George Brockway Tree honours Narrogin’s ‘forgotten conservationist’
The Wheatbelt’s “forgotten conservationist” George Brockway has been honoured with a towering salmon gum — the species he was most responsible for conserving — named after him at Yilliminning Rock.
The tree was commemorated in a ceremony last Tuesday at Yilliminning Reserve by Shire president Leigh Ballard, the driver of the project, Roger Underwood, and George’s great-nephew, Walter Brockway.
Signs were also installed at the site outlining Mr Brockway’s work and history, including his significant contribution to woodlands preservation.
Mr Brockway was a pioneer in bushfire control and the creator of conservation reserves in the Wheatbelt, and developed many of the first native flora nurseries in Australia.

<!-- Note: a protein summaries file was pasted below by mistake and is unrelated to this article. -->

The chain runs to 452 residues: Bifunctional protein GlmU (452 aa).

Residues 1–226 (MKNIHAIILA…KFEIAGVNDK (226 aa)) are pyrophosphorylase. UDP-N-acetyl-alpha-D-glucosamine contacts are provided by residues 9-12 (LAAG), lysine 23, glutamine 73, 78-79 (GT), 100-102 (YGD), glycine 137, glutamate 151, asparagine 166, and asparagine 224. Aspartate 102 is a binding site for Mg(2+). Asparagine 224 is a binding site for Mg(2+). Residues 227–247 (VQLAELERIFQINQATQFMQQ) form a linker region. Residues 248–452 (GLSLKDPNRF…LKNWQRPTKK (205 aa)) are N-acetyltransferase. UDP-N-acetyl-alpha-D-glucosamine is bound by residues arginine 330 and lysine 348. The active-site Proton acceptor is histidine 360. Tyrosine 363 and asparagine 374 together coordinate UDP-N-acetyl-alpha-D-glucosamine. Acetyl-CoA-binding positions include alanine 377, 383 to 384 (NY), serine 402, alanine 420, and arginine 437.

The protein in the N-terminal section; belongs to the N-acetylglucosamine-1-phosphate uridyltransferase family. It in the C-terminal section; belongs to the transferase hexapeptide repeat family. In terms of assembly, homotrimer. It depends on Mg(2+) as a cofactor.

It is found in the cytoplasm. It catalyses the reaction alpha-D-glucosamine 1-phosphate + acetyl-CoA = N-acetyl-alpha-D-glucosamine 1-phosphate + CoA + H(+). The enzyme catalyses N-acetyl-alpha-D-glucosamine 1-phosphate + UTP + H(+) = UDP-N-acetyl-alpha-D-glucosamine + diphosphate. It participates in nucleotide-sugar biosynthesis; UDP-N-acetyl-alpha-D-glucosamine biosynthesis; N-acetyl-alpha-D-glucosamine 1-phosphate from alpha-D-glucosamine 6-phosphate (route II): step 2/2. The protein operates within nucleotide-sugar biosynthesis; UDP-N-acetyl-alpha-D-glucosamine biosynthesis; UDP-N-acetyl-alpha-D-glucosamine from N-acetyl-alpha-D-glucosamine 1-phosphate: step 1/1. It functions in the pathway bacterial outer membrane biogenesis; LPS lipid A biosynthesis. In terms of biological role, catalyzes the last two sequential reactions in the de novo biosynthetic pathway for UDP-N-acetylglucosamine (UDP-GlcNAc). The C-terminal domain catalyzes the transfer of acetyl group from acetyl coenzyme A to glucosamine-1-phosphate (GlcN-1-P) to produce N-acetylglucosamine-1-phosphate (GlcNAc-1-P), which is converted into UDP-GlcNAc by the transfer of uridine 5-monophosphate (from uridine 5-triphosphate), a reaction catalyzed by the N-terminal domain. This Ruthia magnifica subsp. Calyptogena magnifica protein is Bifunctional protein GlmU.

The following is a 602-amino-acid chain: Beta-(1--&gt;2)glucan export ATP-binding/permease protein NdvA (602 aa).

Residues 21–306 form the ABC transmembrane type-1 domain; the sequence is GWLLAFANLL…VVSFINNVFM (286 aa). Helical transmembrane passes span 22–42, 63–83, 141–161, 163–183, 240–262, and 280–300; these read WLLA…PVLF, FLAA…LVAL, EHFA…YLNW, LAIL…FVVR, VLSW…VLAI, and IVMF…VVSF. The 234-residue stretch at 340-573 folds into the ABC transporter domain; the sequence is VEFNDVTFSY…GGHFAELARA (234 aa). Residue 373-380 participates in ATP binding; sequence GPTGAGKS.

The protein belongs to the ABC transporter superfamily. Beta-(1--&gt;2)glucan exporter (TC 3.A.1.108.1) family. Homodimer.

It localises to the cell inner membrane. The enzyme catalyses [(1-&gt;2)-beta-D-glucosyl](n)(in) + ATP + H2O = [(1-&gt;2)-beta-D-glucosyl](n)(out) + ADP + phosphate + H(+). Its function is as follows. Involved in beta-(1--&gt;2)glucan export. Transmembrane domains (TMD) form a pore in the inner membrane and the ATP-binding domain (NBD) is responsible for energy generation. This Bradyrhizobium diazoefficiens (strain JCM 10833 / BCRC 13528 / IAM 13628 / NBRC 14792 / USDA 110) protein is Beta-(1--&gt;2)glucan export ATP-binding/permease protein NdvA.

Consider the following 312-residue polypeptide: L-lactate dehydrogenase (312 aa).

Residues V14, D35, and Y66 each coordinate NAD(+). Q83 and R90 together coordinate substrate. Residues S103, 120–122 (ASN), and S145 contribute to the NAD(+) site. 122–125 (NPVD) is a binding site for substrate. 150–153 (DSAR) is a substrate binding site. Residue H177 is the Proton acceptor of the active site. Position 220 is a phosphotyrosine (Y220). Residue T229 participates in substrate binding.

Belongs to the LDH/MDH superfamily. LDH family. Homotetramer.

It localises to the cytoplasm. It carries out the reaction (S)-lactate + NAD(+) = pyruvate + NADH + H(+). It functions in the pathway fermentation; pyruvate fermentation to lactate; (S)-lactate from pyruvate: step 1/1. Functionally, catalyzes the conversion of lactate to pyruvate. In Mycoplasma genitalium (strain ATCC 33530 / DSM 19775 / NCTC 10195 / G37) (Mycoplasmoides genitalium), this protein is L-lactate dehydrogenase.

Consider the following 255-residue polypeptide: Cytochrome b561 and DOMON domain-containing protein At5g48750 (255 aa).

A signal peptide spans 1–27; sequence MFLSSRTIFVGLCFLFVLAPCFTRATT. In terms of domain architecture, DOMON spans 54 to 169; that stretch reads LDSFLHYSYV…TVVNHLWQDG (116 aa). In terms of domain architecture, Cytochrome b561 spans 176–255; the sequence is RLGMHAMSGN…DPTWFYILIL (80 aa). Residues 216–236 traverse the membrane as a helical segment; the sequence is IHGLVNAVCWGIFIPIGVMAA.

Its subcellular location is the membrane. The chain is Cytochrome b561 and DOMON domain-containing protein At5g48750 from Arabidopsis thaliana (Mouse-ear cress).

He was also responsible for the planting of street trees and farm trees and a leader in the protection of remnant vegetation and bushland corridors.
The event was attended by relatives of the late Mr Brockway, who was born in 1901 and was one of 11 children. Funding came from the Shire of Narrogin, with support from the WA Forest Products Commission and in-kind support from the Institute of Foresters and the Department of Biodiversity, Conservation and Attractions.
A Shire spokesman said the George Brockway Tree was a great way to commemorate the no-longer-forgotten conservationist.
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